Taxation issues should not be ignored, as taxation on profits and losses are levied in the U.S.A. and in many other countries on a calendar year basis. As many tax systems allow losses to be written off against profits from a previous year, there can even be a good reason for holders of losing positions to liquidate those positions before the end of December, and then buy them back once January begins, in spite of the transaction cost.
The next area to examine should be whether there is are any seasonal factors that drive the economies of any of the currencies’ countries. Of the currencies reviewed, the only “commodity currency” is the Canadian dollar, which is quite positively correlated with the price of crude oil. However industrial use of crude oil dwarfs any personal consumption, so we could not expect winter to have any seasonality effect, and in fact it does not anyway. I do not see any evidence based upon this study of particular seasonal behavior of currencies.

Methodological Weaknesses

Before getting too excited at the potential advantages of the seasonal effects we have identified in this study, we should question whether or not what we have here is convincing enough to use within a seasonal forecast with confidence. There are a two areas in particular that should concern us:
1. The currencies measured, with the exception of the U.S. Dollar Index, have been measured only against the USD, and not as fully weighted baskets against a range of currencies.
2. Although we have looked at more than 35 years of data, it is questionable whether that is enough to give a truly representative and meaningful sample. Most financial statisticians would argue that at least 200 samples are required, and we only have about 35.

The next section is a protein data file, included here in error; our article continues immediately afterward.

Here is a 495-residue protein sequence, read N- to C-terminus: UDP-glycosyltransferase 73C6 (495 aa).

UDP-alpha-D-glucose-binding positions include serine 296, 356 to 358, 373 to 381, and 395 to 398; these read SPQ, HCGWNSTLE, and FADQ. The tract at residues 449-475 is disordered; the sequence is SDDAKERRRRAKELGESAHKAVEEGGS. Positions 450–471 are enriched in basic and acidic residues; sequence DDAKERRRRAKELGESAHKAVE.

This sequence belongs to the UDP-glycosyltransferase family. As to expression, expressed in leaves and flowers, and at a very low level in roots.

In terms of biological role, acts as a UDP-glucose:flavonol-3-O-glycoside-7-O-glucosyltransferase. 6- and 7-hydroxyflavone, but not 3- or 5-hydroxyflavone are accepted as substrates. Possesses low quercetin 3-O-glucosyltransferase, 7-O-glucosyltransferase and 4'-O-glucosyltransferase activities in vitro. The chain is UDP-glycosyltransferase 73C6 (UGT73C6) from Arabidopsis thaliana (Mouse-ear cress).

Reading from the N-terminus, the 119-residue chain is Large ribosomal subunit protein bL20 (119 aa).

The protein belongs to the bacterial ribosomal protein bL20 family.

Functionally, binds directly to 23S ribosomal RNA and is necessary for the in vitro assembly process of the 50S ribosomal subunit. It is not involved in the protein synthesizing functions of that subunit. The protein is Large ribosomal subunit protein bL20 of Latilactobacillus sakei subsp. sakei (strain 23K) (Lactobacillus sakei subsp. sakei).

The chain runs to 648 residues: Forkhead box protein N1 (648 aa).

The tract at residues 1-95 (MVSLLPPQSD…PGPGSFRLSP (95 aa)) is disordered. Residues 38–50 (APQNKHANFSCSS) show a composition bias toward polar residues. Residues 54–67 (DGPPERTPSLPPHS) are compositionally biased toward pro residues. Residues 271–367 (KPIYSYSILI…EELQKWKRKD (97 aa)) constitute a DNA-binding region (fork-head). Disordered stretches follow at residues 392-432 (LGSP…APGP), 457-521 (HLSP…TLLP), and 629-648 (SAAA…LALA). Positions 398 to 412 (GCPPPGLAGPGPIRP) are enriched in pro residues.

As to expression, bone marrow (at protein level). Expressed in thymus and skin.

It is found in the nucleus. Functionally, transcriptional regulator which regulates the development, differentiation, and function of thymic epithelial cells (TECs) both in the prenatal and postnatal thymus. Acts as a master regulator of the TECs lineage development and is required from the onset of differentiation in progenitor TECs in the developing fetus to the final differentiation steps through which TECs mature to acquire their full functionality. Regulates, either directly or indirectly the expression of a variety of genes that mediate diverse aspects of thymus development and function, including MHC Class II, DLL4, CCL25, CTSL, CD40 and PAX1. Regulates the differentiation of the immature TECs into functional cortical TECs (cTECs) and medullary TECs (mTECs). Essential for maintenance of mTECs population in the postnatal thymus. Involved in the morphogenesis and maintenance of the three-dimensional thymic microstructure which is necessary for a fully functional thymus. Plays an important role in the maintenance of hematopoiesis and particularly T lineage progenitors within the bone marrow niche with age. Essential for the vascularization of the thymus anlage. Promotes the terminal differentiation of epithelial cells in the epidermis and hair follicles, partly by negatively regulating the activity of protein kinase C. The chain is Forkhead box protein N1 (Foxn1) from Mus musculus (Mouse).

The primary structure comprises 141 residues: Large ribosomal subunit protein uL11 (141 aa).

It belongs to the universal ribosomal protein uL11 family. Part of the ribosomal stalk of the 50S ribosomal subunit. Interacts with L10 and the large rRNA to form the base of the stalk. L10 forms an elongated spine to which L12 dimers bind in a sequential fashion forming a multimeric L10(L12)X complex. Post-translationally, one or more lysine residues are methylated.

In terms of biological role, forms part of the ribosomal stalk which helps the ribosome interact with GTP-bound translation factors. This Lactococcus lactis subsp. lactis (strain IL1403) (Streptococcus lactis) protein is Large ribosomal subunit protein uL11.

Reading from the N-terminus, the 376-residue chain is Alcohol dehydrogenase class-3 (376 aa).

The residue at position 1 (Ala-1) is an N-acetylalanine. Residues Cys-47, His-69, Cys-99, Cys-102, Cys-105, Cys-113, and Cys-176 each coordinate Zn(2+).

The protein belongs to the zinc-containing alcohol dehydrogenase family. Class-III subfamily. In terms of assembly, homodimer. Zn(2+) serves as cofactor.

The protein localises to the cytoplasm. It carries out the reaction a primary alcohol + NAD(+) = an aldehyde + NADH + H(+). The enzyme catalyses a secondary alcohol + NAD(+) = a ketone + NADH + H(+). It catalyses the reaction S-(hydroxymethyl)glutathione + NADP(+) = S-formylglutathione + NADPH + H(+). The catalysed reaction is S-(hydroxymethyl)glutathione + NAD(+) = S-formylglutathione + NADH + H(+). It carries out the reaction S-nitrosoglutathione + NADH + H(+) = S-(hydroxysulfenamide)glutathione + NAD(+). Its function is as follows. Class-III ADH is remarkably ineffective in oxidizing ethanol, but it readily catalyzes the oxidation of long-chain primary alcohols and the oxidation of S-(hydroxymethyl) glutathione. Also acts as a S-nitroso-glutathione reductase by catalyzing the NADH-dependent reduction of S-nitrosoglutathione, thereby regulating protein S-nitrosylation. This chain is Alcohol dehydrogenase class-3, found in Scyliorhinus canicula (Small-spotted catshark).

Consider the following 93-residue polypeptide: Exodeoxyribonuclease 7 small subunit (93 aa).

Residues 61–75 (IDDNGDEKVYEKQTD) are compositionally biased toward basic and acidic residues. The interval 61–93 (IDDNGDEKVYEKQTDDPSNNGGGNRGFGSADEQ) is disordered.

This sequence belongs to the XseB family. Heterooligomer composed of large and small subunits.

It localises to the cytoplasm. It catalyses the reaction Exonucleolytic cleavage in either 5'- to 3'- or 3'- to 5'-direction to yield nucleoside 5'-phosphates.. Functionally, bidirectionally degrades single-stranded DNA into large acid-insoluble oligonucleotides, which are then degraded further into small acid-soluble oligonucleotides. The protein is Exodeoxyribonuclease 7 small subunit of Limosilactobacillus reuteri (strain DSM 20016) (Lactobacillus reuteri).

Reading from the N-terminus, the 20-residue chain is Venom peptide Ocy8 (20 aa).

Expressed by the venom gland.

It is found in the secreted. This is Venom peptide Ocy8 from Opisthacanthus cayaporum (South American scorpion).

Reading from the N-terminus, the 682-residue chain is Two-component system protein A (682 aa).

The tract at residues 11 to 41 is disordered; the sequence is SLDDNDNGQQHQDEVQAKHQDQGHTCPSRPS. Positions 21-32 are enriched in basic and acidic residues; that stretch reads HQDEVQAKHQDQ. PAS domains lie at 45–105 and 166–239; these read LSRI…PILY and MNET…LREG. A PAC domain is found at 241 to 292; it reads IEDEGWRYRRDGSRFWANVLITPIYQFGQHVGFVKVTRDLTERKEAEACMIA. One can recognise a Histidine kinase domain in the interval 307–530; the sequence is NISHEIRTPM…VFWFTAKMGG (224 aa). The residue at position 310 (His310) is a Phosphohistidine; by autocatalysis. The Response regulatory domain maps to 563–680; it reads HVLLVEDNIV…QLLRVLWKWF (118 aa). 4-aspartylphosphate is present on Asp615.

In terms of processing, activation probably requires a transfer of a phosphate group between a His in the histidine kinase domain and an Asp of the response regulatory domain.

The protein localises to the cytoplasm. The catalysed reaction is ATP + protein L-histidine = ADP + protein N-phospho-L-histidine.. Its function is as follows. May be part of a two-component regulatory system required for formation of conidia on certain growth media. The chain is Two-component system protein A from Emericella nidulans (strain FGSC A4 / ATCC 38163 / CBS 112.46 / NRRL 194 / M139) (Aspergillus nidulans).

Utilizing Seasonality

Seasonality should not be the basis of any trading strategy and I would never make a “seasonal” forecast. However, there is evidence that the end of the calendar year has a tendency to produce directional movement, while the summer months tend towards an absence of such movement. Trend traders can utilize seasonality by putting greater weight on trend trades that occur towards the end of the calendar year, and conversely, putting less size into such trades during the summer months. This can be done without holding to dubious forecasts of exchange rate seasonality.
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Momentum Trading Strategy: USD Pairs Part 3

A few weeks ago, I wrote an article explaining how the best Forex momentum trading strategy of recent years has been trading USD currency pairs in the direction of the 3 and 6 month trends when they both agree. I did not get into the specifics of how this could be traded, but just used a back test to show how simple opening a position at the beginning of each week, hypothetically, could have made great returns over a recent 14 year period.
Of course, most traders would find this an impractical method to trade: although it is very easy, the absence of a stop loss or any other kind of optimization can make it a psychologically uncomfortable trading experience. In this article, I am going to explain what I believe is the best way to execute this kind of trend trading.